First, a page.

Fans heading into the week hoping to see an all-MLS CONCACAF Champions League final certainly had their hopes dashed over the course of the past two nights, with both the Seattle Sounders and LA Galaxy dropping one-goal decisions at home to Mexican opposition.
The results may be more of the same as far as history is concerned, but at the same time, there is still plenty to draw from these games, and maybe a tiny bit of room for some hope for the future, as far as MLS' chances at the next level are concerned. Here's why:
1) We may have seen two of the best sides in CONCACAF clash at the Home Depot Center.
In the end, Monterrey scored two fairly simple goals against the Galaxy, who completely broke down after 80 minutes of solid play. But let's not let that take away from the attraction that was two of the best teams in CONCACAF matching wits.
There may be no two teams in their respective leagues, and indeed in the whole region, that have better talent and better coaching than the LA Galaxy and Monterrey, and it showed on Wednesday night. The two teams played an open, skillful game that saw plenty of good attacking thrusts countered by (mostly) strong defense and some back-and-forth, combative midfield play that still allowed room for players to showcase their technical skill.
Only one team will get to the final, and that team is likely Monterrey, but on Wednesday night, LA went toe-to-toe with the one of the most skilled, best-pedigreed sides in the region, proved a worthy adversary, even in defeat, and left plenty to look forward to in the return leg in northern Mexico.
2) "Playing well" is only a small part of the equation.
It's all well and good that both the Galaxy and Sounders looked comfortable in possession for long stretches of their game, but the lack of sharpness in the final third proved a near-fatal problem.
The Galaxy wasted plenty of good chances against Monterrey (and had a few well-saved), while the Sounders could not capitalize on their immense set piece advantage (not to mention their possession advantage), rendering all the solid play in the midfield and defense moot.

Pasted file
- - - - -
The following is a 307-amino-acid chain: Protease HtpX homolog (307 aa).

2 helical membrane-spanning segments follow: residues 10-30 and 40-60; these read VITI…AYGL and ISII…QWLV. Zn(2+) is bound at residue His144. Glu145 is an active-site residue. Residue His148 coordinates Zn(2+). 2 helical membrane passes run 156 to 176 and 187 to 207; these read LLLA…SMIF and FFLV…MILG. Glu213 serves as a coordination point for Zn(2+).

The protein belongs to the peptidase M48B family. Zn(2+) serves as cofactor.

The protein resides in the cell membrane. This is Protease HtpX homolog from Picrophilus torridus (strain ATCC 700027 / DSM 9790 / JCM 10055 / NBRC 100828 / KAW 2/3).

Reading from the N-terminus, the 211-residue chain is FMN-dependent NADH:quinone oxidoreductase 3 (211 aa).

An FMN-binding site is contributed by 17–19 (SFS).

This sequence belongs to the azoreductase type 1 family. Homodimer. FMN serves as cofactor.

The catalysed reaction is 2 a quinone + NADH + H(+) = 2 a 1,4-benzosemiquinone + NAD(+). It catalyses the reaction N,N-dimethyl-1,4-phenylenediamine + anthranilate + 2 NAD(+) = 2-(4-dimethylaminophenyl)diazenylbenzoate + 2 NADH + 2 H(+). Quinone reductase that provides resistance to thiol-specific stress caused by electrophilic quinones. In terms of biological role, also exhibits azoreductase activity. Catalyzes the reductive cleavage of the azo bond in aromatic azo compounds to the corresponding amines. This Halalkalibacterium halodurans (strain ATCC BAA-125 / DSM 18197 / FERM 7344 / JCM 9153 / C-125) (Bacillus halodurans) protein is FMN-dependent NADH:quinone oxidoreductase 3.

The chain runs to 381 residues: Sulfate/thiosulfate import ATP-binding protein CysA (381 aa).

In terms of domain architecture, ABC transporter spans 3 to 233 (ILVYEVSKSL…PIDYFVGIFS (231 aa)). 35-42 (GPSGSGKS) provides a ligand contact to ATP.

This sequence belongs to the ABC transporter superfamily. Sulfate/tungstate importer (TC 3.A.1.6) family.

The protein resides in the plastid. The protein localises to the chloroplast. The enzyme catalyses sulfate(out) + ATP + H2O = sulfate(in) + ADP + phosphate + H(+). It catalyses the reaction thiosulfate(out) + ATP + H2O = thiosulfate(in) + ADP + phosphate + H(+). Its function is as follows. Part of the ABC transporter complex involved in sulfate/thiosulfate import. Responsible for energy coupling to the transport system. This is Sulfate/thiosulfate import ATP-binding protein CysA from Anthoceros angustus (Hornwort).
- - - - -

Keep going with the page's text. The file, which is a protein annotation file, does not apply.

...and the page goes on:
And this may well be where Mexican teams hold a huge advantage over their counterparts to the north – these teams, and especially their forwards, have a killer instinct and can finish in the most pressing of situations, whether, in Santos' case, it's immediately after a good chance for the opposition or, in Monterrey's case, when the opposing team is positioned to take a big step forward in the sreis.
3) Is a Monterrey-Santos rematch a given after the first leg?
Only a very brave person would bet against it, but that doesn't mean it's out of the question.
On the Seattle side, not only were the Sounders the first MLS team to top a full-strength Mexican side on the road (against Monterrey in the 2011-12 group stage), they then became the first team to eliminate a Mexican side in the knockout rounds a little less than a month ago, when they eliminated Tigres UANL 3-2 on aggregate. Traveling to Mexico knowing they all but need to score two goals with a final berth on the line is a different proposition entirely, but this team is developing a habit of making history, so why not score another huge milestone?
Things look even trickier for LA, who conceded two late goals at home, but there's still a sliver of hope. Not only are the Galaxy still a quality side, they're only going to get healthier and fitter before next Wednedsay.
While Monterrey have a league game – not to mention a playoff race – to consider over the weekend, the Galaxy have time off. This means three key players – Omar Gonzalez, Robbie Keane and Landon Donovan – will have ample time to recover from their national team exertions and injuries (in the case of Gonzalez and Keane) and gain further fitness (in Donovan's case). The Galaxy still have a mountain to climb, but having three of their best players even sharper than they were this week may give them a fighting chance.